Democratic-Farmer-Labor Party

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Party Chairman Ken Martin
Senate Leader Tom Bakk
House Leader Paul Thissen
Founded April 15, 1944
Headquarters 255 Plato Blvd E
Saint Paul, MN 55107-1623
Political ideology Liberalism
Political position Fiscal: Socialist
Social: Liberal
International affiliation
Color(s) Blue (unofficial)

The Democratic-Farmer-Labor Party (DFL) is a separate but affiliated branch of the national Democrat Party that uniquely operates in Minnesota. It was formed on April 15, 1944, when the state's Democrat and Farmer-Labor parties merged with the instrumental assistance of Hubert H. Humphrey.[1]

For many years, the DFL has championed the causes of farmers and skilled union workers, though in recent years, the former has taken a distant backseat to the latter as well as to the interests and goals of the national Democrat Party. All Democrat politicians in and from Minnesota work under the DFL header, though this has become more of a matter of tradition than of any substantive meaning.

Outside the state, DFLers are typically referred to by their colleagues in the United States Congress and by the mainstream media simply as "Democrats."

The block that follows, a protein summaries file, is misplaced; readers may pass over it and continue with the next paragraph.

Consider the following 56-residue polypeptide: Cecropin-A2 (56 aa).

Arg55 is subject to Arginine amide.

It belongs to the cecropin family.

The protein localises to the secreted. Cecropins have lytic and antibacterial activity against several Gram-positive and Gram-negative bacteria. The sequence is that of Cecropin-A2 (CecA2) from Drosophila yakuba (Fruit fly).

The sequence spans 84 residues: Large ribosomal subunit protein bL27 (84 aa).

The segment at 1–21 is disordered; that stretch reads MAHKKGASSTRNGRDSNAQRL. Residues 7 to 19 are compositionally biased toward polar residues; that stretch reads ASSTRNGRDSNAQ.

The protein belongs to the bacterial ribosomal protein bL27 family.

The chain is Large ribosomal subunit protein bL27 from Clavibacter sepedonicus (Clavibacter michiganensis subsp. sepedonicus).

The DFL, which has had virtual single party control for 70 years in Minnesota and is a powerful influence in both the Democratic National Committee and national political affairs through its two vice presidents and two Democrat presidential nominees, has this to say about its African American Caucus:

"We hope to live in a Minnesota where African Americans will have full access to all opportunities and their interests are seen as critical to the wellbeing of the state."[2]

Evidently after 70 years of a near totalitarian grip on the state, and undo influence in Washington, D.C., Minnesota has not overcome its systemic racism. While blacks are still "hoping for opportunities," their white Democrat plantation massas see "their interests as critical" to white Democrat electoral success. The DFL has also since formed Feminist, Muslim, Somali, Latino, Progressive, Environmental, Seniors, Disability, Veterans, American Indian, Asia-Pacific, Asian Indian, Hmong, and LGBT caucuses, as well. Its Hunting and Fishing caucus presumably is its good 'ol boy network.

In 2018 the Democratic-Farmer-Labor Party deputy communications director William Davis made a Facebook post that called for bringing Republicans "to the guillotines."[3]

Further reading

See also